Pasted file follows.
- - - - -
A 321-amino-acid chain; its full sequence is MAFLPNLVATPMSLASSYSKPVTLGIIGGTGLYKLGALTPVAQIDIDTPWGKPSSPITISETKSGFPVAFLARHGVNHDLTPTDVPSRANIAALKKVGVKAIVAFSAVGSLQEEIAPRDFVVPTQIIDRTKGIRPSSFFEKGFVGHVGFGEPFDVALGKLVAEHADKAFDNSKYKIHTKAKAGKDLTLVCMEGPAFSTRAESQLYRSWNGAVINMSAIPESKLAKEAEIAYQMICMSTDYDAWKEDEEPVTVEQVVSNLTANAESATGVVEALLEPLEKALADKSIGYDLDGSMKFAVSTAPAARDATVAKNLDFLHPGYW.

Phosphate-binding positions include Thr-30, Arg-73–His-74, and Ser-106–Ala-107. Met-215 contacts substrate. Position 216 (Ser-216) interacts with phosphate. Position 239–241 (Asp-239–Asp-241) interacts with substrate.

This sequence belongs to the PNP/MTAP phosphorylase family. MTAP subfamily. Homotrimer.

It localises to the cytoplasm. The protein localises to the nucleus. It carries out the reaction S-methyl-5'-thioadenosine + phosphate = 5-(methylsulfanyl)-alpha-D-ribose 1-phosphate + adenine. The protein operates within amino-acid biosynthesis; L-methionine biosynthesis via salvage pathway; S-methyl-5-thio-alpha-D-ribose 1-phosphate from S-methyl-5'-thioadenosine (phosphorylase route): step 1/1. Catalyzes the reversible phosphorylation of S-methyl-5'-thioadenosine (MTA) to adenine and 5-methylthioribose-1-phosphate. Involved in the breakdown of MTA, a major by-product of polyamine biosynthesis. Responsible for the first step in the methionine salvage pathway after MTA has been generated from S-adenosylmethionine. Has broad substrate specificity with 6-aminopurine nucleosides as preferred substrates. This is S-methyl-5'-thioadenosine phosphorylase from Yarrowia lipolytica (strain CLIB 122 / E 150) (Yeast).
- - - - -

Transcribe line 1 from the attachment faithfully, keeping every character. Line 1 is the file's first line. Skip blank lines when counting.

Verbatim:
A 321-amino-acid chain; its full sequence is MAFLPNLVATPMSLASSYSKPVTLGIIGGTGLYKLGALTPVAQIDIDTPWGKPSSPITISETKSGFPVAFLARHGVNHDLTPTDVPSRANIAALKKVGVKAIVAFSAVGSLQEEIAPRDFVVPTQIIDRTKGIRPSSFFEKGFVGHVGFGEPFDVALGKLVAEHADKAFDNSKYKIHTKAKAGKDLTLVCMEGPAFSTRAESQLYRSWNGAVINMSAIPESKLAKEAEIAYQMICMSTDYDAWKEDEEPVTVEQVVSNLTANAESATGVVEALLEPLEKALADKSIGYDLDGSMKFAVSTAPAARDATVAKNLDFLHPGYW.